I’m convinced that my dad knows a lot because be reads a lot. Over the course of his 82 years (celebrating his 82nd birthday today!) the man has read more books than you can imagine. As a result, he’s been a wealth of information. After suffering a stroke almost ten years ago (the kind of stroke that kills most people we were told. . . and one that left initially left him unable to move or speak), one of the weapons he used to sharpen and improve his mind was reading. While his mobility has decreased since that stroke, his mind remains sharp. Every time I go to visit him he’s got a book in his hand.
Learning my lines . . .
. . . discovering what it means to follow Jesus, seeing my story swept up into his . . .
My dad’s commitment to reading along with my years spent with people who love to read and at places where reading and learning is highly valued (Geneva College, Gordon-Conwell Theological Seminary, and the Coalition for Christian Outreach), I’ve committed myself to reading as much as I can. . . which is usually not nearly enough.
A couple of my reading friends who are always looking for book recommendations typically manage to insert a “What are you reading now?” question into the conversation on a regular basis. That’s a great question and one that we should all be asking on a regular basis. But with reading on the decline due to a number of cultural realities, I’m afraid that fewer and fewer of us will even want to know what we should be reading.
Because I’m not that smart a guy, I know that reading is one avenue I can travel down in an attempt to sharpen my mind and learn about God’s world. I read several good books during 2013. For any of you who might want to sharpen your minds and learn more about God’s world, here are five recommendations for you to pursue in 2014. . .
Arrested Adulthood: The Changing Nature of Maturity and Identity, by James Cote. Penned all the way back in 2000, this book’s value has increased over time as many of Cote’s predictions and analyses have proven true. This book has helped me unpack how adolescence is changing in America. It also serves to bring together an understanding of many of the cultural forces that are converging in a perfect storm that’s shaping the young adults you know and love. This one will take some time as you need to stop to ponder and process almost every paragraph. It’s a must-read for anyone doing ministry or parenting.
Popcultured: Thinking Christianly About Style, Media, and Entertainment, by Steve Turner. This is the freshest overview of how to approach and engage with pop culture from a Christian perspective that I’ve read in a long time. Turner is a seasoned rock critic, writer, and thinker from over the pond. . . which makes this book something special. It’s going to become a text book for the classes I teach.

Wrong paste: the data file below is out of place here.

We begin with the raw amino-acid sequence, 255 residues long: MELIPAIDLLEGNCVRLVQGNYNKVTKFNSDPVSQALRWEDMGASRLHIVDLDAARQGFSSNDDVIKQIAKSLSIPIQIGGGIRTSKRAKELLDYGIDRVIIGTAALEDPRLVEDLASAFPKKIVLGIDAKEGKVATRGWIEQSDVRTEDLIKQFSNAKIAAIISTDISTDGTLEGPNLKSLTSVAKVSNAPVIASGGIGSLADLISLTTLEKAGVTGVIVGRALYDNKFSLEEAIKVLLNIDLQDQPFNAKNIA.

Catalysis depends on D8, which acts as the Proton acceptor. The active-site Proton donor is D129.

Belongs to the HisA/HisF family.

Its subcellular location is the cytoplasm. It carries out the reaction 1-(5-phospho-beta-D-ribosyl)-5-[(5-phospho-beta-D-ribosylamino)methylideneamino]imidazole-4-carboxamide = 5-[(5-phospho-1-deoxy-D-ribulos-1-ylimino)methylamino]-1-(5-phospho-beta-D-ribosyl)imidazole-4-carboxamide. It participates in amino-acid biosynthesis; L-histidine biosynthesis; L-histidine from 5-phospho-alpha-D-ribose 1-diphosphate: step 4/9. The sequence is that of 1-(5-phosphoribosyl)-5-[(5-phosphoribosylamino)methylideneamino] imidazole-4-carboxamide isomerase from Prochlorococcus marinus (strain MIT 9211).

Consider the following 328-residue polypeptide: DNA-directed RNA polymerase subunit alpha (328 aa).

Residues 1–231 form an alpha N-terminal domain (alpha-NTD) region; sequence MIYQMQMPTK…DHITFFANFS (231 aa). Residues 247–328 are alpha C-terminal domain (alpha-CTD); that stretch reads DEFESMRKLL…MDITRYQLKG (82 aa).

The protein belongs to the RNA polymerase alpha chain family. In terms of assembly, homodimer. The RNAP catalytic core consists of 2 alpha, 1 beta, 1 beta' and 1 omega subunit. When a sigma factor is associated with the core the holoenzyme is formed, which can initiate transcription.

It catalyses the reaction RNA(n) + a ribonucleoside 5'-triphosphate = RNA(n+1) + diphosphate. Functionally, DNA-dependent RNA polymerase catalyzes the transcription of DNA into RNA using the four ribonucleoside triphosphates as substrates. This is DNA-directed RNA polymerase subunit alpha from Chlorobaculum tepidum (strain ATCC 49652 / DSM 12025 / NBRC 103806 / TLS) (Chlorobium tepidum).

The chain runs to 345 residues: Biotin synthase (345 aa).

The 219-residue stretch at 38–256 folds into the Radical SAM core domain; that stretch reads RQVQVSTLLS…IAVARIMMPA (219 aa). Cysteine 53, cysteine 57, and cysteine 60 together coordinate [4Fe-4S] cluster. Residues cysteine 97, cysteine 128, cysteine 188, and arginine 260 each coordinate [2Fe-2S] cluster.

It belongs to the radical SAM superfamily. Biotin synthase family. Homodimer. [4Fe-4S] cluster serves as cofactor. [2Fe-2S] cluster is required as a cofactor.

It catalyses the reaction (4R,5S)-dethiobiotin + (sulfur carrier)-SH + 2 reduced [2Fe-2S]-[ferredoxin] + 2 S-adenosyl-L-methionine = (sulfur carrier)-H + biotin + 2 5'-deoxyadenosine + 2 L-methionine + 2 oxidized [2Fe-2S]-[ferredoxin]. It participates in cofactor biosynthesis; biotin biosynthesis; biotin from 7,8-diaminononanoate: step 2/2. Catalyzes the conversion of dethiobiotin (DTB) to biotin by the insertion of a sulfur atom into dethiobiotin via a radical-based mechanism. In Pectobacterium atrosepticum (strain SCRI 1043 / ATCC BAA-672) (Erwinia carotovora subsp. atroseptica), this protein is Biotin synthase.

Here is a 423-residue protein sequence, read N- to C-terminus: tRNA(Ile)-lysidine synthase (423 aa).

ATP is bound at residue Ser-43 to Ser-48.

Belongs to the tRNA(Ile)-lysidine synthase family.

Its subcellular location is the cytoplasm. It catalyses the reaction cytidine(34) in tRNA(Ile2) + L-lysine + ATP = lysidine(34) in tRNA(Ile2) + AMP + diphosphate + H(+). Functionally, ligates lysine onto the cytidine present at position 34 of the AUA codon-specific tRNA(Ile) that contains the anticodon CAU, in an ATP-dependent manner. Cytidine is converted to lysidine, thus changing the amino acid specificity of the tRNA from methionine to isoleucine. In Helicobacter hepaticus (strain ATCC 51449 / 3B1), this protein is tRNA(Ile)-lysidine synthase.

Living Into Focus: Choosing What Matters In An Age of Distraction, by Arthur Boers. I listened to Boers speak on this topic at Gordon-Conwell Seminary back in June. I was gripped by his diagnosis, analysis, and prescriptives. As we cross the threshold into full immersion in the Digital Age, this book could be a game-changer for us and for the kids we know and love. It’s better than any blood pressure medication on the market.
The Secret Thoughts of An Unlikely Convert: An English Professor’s Journey Into Christian Faith, by Rosaria Butterfield. I first heard about Butterfield in a short article in Christianity Today magazine. She was a leftist-lesbian professor who despised Christians. That was timely as I was ready to embark on an ongoing quest to understand as much as I can about homosexuality and a God-glorifying response to those who experience same-sex attraction. All I can say about this multi-layered book is WOW!
Everyday Prayers: 365 Days to a Gospel-Centered Faith, by Scotty Smith. Ok. . . so 2013 was my second time through this book. . . and I went back to the beginning of this daily prayer companion as we celebrated the start of 2014 yesterday. However, this is one of those books that throws something new at me almost every day. Perhaps it’s the way that my groanings, brokenness, and sinfulness parallel those of Scotty. But since I’ve handed this book on to several dozen friends, I’ve learned that the book resonates with everyone at a deep level when used to supplement your daily prayer life. In other’s words, Scotty’s vulnerability makes this book connect with us all.
So there you have it. My list is certainly not exhaustive, but it’s a start. Now, let me ask you. . . . what books did you read during 2013 that you would recommend to me?
If you’re interested in learning more about reading and good books, be sure to subscribe to Byron Borger’s “Book Notes” . . . it’s awesome stuff!